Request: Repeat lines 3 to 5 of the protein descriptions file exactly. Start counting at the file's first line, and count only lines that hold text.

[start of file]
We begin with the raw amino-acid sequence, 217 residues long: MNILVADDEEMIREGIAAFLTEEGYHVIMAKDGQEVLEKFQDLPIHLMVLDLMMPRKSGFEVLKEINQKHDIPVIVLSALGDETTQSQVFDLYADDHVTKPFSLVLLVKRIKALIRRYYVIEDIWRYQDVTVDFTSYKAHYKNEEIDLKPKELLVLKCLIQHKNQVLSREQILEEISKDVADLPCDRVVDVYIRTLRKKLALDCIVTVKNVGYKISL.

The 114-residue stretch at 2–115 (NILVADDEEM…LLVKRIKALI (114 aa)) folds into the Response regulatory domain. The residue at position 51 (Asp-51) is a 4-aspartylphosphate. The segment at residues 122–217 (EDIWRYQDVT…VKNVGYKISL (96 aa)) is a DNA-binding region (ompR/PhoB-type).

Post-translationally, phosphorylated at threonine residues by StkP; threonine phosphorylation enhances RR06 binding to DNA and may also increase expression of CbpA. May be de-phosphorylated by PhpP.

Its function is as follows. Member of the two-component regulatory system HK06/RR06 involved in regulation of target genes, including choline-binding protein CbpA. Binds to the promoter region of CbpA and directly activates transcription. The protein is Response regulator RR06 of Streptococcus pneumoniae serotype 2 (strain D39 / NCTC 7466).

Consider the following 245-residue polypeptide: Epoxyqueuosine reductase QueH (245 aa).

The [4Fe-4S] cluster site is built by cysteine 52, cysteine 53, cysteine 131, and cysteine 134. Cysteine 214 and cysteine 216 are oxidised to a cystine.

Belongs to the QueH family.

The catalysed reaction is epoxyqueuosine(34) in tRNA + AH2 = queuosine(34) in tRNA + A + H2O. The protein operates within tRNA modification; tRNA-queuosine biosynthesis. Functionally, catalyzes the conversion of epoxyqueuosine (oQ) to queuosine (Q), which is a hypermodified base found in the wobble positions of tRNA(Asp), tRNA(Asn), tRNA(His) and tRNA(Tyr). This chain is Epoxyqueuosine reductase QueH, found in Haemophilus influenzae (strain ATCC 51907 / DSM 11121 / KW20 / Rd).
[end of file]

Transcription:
Post-translationally, phosphorylated at threonine residues by StkP; threonine phosphorylation enhances RR06 binding to DNA and may also increase expression of CbpA. May be de-phosphorylated by PhpP.

Its function is as follows. Member of the two-component regulatory system HK06/RR06 involved in regulation of target genes, including choline-binding protein CbpA. Binds to the promoter region of CbpA and directly activates transcription. The protein is Response regulator RR06 of Streptococcus pneumoniae serotype 2 (strain D39 / NCTC 7466).

Consider the following 245-residue polypeptide: Epoxyqueuosine reductase QueH (245 aa).